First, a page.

“It felt like she knew she was going to die and her song was very special to her,” he says.
Kennedy Mukasa is another member of the clowning trio — the tallest. Like Kirambo, he too had to come to terms with the emotional burden of the work. He often thinks about a little boy who spent years at Kenyatta National Hospital while undergoing cancer treatment.
“There came a point when he wasn’t a kid anymore because he had stayed here for so long,” Mukasa said. “Even our jokes weren’t jokes anymore. You’d crack a joke with him but it would be the repetition of something you said last year or the year before.
“When that person goes away, in case of death, it’s affecting. That’s why sometimes you try to develop this hard shell, not to be easily cracked.”
Joel Nzova is the final member of the Sarakasi clowning trio and the one with the silliest role in the skit. Nzova dances around for the kids with a pink dress and wings stuffed over his hoodie and jeans. But even Nzova says that he finds it challenging to get going some days.
“It’s especially hard in the burns unit,” he says. “It is very scary. You can see their patients’ pain. When you come in as a clown and you discover that their bandages are being changed, which is very painful for them, it’s very challenging to start.”
In those difficult moments, Nzova says the biggest challenge is projecting positivity.
“These kids are very clever,” he says. “If you are down, they notice, and they’ll tell you. You have to have energy.”
But finding energy isn’t always easy. For that, Kirambo says the team relies on each other.
“We make a lot of jokes amongst ourselves,” Kirambo says. “We are very stupid people amongst us. But when you are tired or you are feeling down, it is a major booster. You just get a funny diss from your fellow and everybody laughs, and after five minutes you are ok, you are ready to work.”
There’s a saying that clowns are actually the saddest people of all. Nzova, Kirambo, and Mukasa agree.
“It’s true,” Mukasa says. “You make people happy, but, sometimes, you don’t have anyone to make you happy. Then you remember all the sick kids you’ve been clowning to, and … that’s a dark moment.”
“Most of the clowning, most of the smiling can never be true,” says Nzova. “Sometimes, you just smile so people can see you are smiling but maybe inside you are crying a lot.”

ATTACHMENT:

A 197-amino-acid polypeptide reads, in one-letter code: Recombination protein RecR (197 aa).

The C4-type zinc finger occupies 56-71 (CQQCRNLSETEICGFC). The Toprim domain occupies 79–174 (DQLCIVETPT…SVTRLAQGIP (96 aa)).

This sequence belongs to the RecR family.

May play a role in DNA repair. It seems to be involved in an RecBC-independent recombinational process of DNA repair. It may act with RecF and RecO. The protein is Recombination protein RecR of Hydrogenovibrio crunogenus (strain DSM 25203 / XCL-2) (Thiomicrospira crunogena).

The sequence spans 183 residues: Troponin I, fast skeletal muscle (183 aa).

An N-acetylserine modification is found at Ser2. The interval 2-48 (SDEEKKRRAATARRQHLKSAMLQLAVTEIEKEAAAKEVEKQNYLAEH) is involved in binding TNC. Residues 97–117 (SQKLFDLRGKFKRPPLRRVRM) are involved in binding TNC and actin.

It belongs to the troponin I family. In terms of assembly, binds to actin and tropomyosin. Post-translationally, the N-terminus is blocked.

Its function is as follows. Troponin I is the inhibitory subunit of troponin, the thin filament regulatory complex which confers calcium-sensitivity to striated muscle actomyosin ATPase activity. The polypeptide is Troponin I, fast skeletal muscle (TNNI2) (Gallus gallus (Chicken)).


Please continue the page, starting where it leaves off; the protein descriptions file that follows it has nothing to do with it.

“It’s easier to make someone cry than to make someone laugh,” Kirambo says.
However, the clowns agree that the work does bring moments of hope. Mukasa recalls a recent run-in on a matutu, one of the public buses that ferry people around in Nairobi.
“Someone tapped me on the shoulder,” he says. “It was a little girl. She introduced me to her father and told him that I used to entertain them in the hospital. It actually happens all the time. We run into kids in the outside world, and they say they remember us from the hospital. So that’s a happy moment. There are happy moments!”
Back in the hallway of ward 3, the kids, the parents, and a few nurses and doctors are still watching as the miserly host tries to keep the guests from finding his stash of food. Then, suddenly, there are screeches, laughs, and shouts. The crafty guest has finally stolen the hidden food.
There’s a chase scene, then the performance is over. Afterwards, the kids are quick to help Kirambo, Mukasa, and Nzova pack up their gear. There are some final fistbumps and high fives. Then parents take small hands and lead their sick children back to their hospital beds. Back to syringes and chemotherapy and poking and prodding and pain. But as they leave, the kids are still giggling, probably thinking about silly chase scenes and raucous singing, greedy hosts and sneaky guests.
Mukasa, Kirambo, and Nzova head out through the maze of hallways. When they get home, they might cry a little. If they need to. But next week, they’ll be back.